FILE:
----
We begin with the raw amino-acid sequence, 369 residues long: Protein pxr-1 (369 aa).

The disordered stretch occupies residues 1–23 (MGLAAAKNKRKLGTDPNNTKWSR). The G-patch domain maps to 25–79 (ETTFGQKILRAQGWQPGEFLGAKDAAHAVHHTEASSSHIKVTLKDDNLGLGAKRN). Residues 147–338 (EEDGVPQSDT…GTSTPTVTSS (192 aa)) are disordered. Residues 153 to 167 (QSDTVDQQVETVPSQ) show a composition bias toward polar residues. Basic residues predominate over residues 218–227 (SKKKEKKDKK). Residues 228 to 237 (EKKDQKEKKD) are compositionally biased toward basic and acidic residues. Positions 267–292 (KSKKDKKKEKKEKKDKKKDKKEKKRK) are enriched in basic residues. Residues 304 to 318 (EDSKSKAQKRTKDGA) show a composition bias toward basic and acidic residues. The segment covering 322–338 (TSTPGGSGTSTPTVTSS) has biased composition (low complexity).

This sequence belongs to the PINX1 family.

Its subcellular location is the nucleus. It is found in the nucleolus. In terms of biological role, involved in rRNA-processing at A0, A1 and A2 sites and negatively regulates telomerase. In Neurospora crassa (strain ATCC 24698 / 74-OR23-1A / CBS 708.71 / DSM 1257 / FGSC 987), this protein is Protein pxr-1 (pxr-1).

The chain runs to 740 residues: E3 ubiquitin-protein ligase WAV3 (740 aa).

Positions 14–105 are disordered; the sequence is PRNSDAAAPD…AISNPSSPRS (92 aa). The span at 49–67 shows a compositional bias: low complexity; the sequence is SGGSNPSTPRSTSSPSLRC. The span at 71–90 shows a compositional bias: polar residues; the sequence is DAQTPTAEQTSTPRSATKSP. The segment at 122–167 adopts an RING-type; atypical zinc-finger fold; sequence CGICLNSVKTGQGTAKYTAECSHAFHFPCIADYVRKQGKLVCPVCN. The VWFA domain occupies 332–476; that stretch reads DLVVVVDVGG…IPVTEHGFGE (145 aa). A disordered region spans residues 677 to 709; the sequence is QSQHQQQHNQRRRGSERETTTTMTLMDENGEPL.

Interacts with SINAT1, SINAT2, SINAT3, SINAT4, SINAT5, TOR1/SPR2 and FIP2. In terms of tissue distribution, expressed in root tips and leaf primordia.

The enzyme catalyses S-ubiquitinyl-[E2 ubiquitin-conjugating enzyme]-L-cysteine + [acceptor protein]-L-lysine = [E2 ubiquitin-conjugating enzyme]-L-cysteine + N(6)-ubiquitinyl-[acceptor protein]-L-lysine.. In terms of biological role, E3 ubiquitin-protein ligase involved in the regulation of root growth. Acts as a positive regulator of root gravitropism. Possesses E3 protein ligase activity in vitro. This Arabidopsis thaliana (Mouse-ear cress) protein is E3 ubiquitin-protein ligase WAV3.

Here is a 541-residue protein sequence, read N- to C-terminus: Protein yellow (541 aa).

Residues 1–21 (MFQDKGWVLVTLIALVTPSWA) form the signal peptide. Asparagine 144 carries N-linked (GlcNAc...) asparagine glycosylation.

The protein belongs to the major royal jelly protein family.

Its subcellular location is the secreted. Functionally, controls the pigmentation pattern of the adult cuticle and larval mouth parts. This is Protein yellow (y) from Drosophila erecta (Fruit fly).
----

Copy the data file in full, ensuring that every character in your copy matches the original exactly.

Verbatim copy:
We begin with the raw amino-acid sequence, 369 residues long: Protein pxr-1 (369 aa).

The disordered stretch occupies residues 1–23 (MGLAAAKNKRKLGTDPNNTKWSR). The G-patch domain maps to 25–79 (ETTFGQKILRAQGWQPGEFLGAKDAAHAVHHTEASSSHIKVTLKDDNLGLGAKRN). Residues 147–338 (EEDGVPQSDT…GTSTPTVTSS (192 aa)) are disordered. Residues 153 to 167 (QSDTVDQQVETVPSQ) show a composition bias toward polar residues. Basic residues predominate over residues 218–227 (SKKKEKKDKK). Residues 228 to 237 (EKKDQKEKKD) are compositionally biased toward basic and acidic residues. Positions 267–292 (KSKKDKKKEKKEKKDKKKDKKEKKRK) are enriched in basic residues. Residues 304 to 318 (EDSKSKAQKRTKDGA) show a composition bias toward basic and acidic residues. The segment covering 322–338 (TSTPGGSGTSTPTVTSS) has biased composition (low complexity).

This sequence belongs to the PINX1 family.

Its subcellular location is the nucleus. It is found in the nucleolus. In terms of biological role, involved in rRNA-processing at A0, A1 and A2 sites and negatively regulates telomerase. In Neurospora crassa (strain ATCC 24698 / 74-OR23-1A / CBS 708.71 / DSM 1257 / FGSC 987), this protein is Protein pxr-1 (pxr-1).

The chain runs to 740 residues: E3 ubiquitin-protein ligase WAV3 (740 aa).

Positions 14–105 are disordered; the sequence is PRNSDAAAPD…AISNPSSPRS (92 aa). The span at 49–67 shows a compositional bias: low complexity; the sequence is SGGSNPSTPRSTSSPSLRC. The span at 71–90 shows a compositional bias: polar residues; the sequence is DAQTPTAEQTSTPRSATKSP. The segment at 122–167 adopts an RING-type; atypical zinc-finger fold; sequence CGICLNSVKTGQGTAKYTAECSHAFHFPCIADYVRKQGKLVCPVCN. The VWFA domain occupies 332–476; that stretch reads DLVVVVDVGG…IPVTEHGFGE (145 aa). A disordered region spans residues 677 to 709; the sequence is QSQHQQQHNQRRRGSERETTTTMTLMDENGEPL.

Interacts with SINAT1, SINAT2, SINAT3, SINAT4, SINAT5, TOR1/SPR2 and FIP2. In terms of tissue distribution, expressed in root tips and leaf primordia.

The enzyme catalyses S-ubiquitinyl-[E2 ubiquitin-conjugating enzyme]-L-cysteine + [acceptor protein]-L-lysine = [E2 ubiquitin-conjugating enzyme]-L-cysteine + N(6)-ubiquitinyl-[acceptor protein]-L-lysine.. In terms of biological role, E3 ubiquitin-protein ligase involved in the regulation of root growth. Acts as a positive regulator of root gravitropism. Possesses E3 protein ligase activity in vitro. This Arabidopsis thaliana (Mouse-ear cress) protein is E3 ubiquitin-protein ligase WAV3.

Here is a 541-residue protein sequence, read N- to C-terminus: Protein yellow (541 aa).

Residues 1–21 (MFQDKGWVLVTLIALVTPSWA) form the signal peptide. Asparagine 144 carries N-linked (GlcNAc...) asparagine glycosylation.

The protein belongs to the major royal jelly protein family.

Its subcellular location is the secreted. Functionally, controls the pigmentation pattern of the adult cuticle and larval mouth parts. This is Protein yellow (y) from Drosophila erecta (Fruit fly).